Public Meeting Seeks Input On Proposed New School; Needed Improvements For GJCSC

Jasper (NNDC) – Jasper school board will meet in a public work session to talk more about the results of a recent feasibility study and to further review the financial health of the district.

Results of the feasibility study were unveiled last month by GJCSC Superintendent Dr. Tracy Lorey to an estimated 40 people who attended the April 18th meeting of the school board.

Dr. Lorey’s presentation last month included information from both Gibraltar Design of Indianapolis and the Stenftenagel Group of Jasper which addressed facility issues currently facing the school district.

The school corporation board is continuing to seek input from the public on how to proceed with replacing the now 58-year old 10th Street School building as well as the 47-year old Fifth Street School building.  The school corporation is also having to address overcrowding at Ireland Elementary School which the school corporation has expanded in recent years.

Dr. Lorey says the school corporation is also seeking input on how to deal with other issues such as an outdated technological infrastructure and failing equipment throughout the district.

She says, “now is the time to address these issues.”  She says the June 6th meeting will hopefully provide more information for the school district for what she calls, “strategic planning purposes.”

Lorey says one possible solution to the corporation’s building needs is to build a new elementary school to replace both 10th and 5th Street schools on 16 acres of land the school corporation owns just north of Jasper Middle School.  The new school would have a student capacity of 750.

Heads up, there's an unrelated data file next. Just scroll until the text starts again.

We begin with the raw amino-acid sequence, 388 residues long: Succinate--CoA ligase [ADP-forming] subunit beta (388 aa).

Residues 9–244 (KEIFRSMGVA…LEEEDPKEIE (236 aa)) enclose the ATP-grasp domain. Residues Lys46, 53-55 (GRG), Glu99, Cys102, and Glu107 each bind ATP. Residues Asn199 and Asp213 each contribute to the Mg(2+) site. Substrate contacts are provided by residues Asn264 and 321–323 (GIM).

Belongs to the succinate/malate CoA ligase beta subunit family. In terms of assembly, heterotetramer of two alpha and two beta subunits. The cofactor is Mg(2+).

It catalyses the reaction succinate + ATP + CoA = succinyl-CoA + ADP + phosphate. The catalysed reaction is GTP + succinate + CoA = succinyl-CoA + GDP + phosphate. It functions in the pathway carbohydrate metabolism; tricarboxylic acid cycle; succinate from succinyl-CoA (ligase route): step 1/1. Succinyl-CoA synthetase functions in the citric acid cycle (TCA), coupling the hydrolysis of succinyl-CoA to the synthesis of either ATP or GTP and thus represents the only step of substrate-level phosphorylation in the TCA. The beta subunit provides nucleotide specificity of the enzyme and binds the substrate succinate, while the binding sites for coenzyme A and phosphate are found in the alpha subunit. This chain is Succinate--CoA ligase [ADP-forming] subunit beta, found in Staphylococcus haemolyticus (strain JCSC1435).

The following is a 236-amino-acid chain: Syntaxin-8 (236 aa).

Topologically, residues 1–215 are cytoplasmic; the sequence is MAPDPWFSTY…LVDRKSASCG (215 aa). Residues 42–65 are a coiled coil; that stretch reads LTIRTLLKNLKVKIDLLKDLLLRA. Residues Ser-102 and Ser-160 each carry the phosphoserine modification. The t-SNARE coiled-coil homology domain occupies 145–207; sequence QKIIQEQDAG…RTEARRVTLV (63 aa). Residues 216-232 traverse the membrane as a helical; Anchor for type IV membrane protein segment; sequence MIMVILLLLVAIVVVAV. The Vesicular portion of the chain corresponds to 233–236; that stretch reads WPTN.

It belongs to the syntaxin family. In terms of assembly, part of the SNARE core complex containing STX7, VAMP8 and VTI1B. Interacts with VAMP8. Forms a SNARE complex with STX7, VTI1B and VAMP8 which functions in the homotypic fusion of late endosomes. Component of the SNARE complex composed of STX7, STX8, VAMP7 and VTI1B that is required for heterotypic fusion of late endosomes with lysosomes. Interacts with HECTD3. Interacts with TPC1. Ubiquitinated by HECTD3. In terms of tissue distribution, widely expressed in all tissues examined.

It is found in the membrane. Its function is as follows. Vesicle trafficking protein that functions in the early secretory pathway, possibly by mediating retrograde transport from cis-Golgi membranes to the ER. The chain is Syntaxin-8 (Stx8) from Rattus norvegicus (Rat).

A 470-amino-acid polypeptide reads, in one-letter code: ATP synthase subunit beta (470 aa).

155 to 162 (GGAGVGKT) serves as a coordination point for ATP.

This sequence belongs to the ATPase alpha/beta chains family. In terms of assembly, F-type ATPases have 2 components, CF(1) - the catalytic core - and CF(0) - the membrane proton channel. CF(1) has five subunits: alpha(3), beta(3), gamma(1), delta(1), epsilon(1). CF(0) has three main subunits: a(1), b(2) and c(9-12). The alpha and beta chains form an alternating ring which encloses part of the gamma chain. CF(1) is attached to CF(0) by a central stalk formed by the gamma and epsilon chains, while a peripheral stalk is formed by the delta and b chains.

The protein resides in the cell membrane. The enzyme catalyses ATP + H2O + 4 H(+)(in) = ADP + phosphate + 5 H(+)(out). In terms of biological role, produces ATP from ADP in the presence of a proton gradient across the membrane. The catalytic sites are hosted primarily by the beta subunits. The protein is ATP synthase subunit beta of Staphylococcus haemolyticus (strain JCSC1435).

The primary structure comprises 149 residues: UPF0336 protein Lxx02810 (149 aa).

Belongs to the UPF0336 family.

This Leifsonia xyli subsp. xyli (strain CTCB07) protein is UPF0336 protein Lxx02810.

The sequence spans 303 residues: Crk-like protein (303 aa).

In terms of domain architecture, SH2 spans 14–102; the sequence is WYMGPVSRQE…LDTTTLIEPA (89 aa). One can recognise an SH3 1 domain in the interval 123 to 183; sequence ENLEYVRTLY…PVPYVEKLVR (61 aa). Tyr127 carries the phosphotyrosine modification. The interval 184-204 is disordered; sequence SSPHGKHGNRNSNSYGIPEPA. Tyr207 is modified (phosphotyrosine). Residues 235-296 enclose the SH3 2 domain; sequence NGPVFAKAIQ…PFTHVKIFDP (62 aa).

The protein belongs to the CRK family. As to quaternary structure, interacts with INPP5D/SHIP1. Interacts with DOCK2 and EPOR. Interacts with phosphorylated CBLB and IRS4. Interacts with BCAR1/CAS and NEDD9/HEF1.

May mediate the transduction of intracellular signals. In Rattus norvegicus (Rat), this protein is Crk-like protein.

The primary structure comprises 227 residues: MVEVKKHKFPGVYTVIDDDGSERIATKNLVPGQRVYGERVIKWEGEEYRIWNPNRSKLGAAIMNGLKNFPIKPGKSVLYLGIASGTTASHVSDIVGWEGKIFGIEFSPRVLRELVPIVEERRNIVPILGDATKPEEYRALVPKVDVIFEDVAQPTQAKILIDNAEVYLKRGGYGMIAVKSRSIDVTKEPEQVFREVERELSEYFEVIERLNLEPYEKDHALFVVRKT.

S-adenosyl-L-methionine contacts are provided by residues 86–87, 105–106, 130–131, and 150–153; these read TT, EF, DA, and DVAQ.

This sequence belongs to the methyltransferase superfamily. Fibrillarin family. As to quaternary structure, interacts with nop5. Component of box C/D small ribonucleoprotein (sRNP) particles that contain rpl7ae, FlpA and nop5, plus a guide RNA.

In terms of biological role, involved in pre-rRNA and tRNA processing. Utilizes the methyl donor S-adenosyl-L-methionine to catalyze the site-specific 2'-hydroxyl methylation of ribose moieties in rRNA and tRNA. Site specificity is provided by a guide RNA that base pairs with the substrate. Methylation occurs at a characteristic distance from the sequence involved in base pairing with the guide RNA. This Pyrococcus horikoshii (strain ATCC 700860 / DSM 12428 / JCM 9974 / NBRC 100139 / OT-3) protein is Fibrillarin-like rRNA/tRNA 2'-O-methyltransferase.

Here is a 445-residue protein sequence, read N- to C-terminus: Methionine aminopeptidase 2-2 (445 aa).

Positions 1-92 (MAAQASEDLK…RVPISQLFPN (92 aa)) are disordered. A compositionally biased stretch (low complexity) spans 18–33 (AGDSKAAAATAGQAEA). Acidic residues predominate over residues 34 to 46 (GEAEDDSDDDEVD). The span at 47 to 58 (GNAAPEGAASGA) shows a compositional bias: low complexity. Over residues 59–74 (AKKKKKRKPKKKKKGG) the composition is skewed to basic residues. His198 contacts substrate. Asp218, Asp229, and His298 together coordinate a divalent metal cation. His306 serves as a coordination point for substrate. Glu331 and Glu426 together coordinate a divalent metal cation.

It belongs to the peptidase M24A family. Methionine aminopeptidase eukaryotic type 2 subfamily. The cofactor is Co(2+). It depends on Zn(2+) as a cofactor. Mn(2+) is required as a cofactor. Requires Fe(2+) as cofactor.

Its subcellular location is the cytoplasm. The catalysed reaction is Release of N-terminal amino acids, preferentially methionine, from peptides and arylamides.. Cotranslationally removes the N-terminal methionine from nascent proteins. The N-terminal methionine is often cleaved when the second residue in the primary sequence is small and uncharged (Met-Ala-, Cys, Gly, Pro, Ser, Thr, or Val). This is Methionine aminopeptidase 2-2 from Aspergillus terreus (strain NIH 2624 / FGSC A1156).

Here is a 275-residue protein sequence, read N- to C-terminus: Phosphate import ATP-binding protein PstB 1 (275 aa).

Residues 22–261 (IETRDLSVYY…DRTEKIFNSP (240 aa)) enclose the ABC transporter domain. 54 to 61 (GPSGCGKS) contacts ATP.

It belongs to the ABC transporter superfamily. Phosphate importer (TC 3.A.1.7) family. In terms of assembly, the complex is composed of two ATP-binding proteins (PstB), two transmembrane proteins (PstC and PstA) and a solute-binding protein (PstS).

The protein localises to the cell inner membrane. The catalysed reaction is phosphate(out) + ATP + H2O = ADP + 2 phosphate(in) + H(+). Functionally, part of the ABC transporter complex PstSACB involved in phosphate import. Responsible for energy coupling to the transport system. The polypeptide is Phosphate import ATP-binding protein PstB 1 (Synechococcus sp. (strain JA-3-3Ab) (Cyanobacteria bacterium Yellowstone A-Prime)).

She says Ireland Elementary School will remain, but it too will need to be updated and expanded to meet projected increasing enrollment.

Lorey says, financially, the corporation has recovered some of the lost assessed value in the school district brought on by the 2008-09 recession, and the subsequent loss of tax dollars, to the point it can now address the building and other major needs without having to add to the tax burden of local residents.

She also says the corporation’s current debt service is now at a point that proceeding with the current needs addressed in the feasibility study is a viable option at this time.

Cost estimates range from $24 to 32 million dollars.

Lorey says, “the most important takeaway from all this is we can now (address the corporation’s needs) in a way I think is positive for everyone, especially our students and staff, and most importantly to our taxpayers.”


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